Miles Rochester, Sports Editor
The frontrunning men and women of Wooster’s cross country program took to the roads and trails of Holland, Michigan with a collective goal of competing and running their hearts out in the Great Lakes Cross Country Regional Championships. Although the brisk air and untimely snow provided an extra challenge for the runners, their resolve would end up guiding Wooster’s women to a 28th place finish, while the men managed a slightly better position, capturing 25th place.
When it came time for the women’s team to run, Isabelle Hoover ’22 was the one to watch. Hoover, a true athlete, demonstrated the importance of finding inspiration in the little things, sharing a quote by William McMicheal ‘22 that she claims has aided her personal success as a competitor: “Today, you may be an acorn. Tomorrow, you may be an oak tree.”
While most might not find significant takeaways from this quote, Hoover used the wise words of McMichael as fuel to drive her final championship race for Wooster. When all was run and done, Hoover’s legs had guided her to a 46th place finish, with a time of 22:40.8, a mere 13.7 seconds short of an All-Region placement.
Following Hoover in the top 200 contestants came Inga Mendez ’25 who improved her previous 6000-meter race time by almost two minutes, with a finish in 24:57.7 for 152nd place and Isabelle Dwyer ’25 whose time of 26:01.5 allowed for 192nd place finish.
In a final reflection of the 2022-23 cross country program, Hoover cleverly compared the season to a timeless treat saying, “this season really ran by quickly, much like the lifespan of an ice cream cone — short but sweet, and a little bit messy at times.”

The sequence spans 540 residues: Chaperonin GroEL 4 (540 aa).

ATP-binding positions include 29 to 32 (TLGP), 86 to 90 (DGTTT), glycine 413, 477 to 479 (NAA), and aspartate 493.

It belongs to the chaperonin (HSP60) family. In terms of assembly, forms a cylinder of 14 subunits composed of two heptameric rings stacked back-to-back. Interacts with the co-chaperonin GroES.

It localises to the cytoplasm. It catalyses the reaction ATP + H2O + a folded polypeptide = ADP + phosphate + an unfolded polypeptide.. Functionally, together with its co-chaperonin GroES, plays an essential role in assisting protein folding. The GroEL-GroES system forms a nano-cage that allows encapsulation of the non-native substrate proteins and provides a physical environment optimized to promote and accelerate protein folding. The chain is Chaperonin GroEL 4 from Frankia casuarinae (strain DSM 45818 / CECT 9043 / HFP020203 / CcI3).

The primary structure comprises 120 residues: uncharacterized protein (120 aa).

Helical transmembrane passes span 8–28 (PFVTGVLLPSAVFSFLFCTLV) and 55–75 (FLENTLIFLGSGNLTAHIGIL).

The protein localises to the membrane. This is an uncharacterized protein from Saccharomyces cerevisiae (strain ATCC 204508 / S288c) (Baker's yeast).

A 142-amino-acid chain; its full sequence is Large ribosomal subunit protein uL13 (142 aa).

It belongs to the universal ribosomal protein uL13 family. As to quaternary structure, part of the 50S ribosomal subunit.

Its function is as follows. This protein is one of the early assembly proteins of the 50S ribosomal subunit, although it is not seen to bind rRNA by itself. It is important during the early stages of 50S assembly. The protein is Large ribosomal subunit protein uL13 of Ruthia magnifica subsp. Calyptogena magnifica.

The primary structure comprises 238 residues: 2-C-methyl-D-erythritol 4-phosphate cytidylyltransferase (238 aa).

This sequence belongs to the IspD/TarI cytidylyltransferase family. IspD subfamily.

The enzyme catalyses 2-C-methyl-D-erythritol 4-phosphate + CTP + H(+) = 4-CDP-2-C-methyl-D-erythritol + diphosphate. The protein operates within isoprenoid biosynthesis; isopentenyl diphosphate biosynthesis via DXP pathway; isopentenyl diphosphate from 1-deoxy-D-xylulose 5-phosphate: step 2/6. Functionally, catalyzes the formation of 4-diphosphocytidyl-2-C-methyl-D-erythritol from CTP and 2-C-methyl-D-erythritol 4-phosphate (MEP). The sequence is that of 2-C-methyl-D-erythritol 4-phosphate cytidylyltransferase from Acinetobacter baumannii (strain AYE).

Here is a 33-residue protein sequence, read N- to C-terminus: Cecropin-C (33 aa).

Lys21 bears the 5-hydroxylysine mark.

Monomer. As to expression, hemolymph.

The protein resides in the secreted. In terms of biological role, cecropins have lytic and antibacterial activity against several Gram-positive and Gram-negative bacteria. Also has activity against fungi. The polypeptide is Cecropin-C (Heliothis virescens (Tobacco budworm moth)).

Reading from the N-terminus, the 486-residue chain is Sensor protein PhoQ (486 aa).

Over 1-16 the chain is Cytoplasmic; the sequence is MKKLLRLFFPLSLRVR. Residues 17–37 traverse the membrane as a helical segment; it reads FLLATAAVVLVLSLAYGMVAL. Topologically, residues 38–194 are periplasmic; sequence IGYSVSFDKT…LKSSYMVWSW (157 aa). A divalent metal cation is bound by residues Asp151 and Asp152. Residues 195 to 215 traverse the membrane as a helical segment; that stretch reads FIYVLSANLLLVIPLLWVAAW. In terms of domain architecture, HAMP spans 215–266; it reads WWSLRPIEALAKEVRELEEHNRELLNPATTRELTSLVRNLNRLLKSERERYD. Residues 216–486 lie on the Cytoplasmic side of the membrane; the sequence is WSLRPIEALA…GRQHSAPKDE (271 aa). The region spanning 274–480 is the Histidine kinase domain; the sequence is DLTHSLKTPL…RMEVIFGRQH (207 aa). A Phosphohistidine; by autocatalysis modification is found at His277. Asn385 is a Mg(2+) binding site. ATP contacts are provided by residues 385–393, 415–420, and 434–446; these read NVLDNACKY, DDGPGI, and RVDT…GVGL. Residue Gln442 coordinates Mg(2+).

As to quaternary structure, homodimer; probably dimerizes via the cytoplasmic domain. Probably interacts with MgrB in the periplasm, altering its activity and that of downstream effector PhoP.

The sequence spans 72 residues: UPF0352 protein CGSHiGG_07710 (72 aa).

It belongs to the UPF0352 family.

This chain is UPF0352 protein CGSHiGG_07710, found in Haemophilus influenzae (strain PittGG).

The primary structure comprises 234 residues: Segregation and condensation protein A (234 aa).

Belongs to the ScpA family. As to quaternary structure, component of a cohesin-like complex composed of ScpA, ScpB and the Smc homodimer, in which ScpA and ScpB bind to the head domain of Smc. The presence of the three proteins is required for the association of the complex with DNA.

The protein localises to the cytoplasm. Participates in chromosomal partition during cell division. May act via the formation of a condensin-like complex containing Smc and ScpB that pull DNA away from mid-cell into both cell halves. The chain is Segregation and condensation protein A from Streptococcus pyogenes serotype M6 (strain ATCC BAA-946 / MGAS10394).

Will Callender ’25, a name that frequents the men’s cross country headlines, had yet another impressive showing and in the process, the sophomore Scot added an All-Region honor to his resume. Callender improved his personal record for a championship-length time by a whopping 27.2 seconds, completing the course in almost exactly 25 minutes (25:00.7). This commendable finish was just enough to sneak Callender into a 30th place finish – a significant improvement from the year prior when he placed 111th.
Each time something went poorly, I’d just keep my head up and get back on the horse-Ben Nichols ’25
After Callender’s exit, all eyes turned to fellow classmates Ben Nichols ’25 and Drew Robertson ’25. Both men ended their season running side by side, adding a little drama to Saturday’s race. Nichols was a step ahead of Robertson one second, but their position changed with every single stride through the snow. As the finish line appeared before the Scotsmen, no one could have predicted who would break the barrier first and if not for laser technology, we might have never known. However, according to the machines, Nichols edged Robertson out by one seventh of a second, achieving a time of 26:31.1 and finishing 135th, while Robertson recorded a new personal best with a time of 26:31.8 landing him in 137th place.
In response to the trials and tribulations with which the season burdened him, Nichols inadvertently provided us with a personal definition of what it means to be gritty, saying, “there were a few times where I was knocked down in one way or another and had to get back up.” Nichols expanded on this by saying, “each time something went poorly, I’d just keep my head up and get back on the horse.”
With the season now over, join us in congratulating the members of the 22/23 cross country team for completing another sweet and messy season.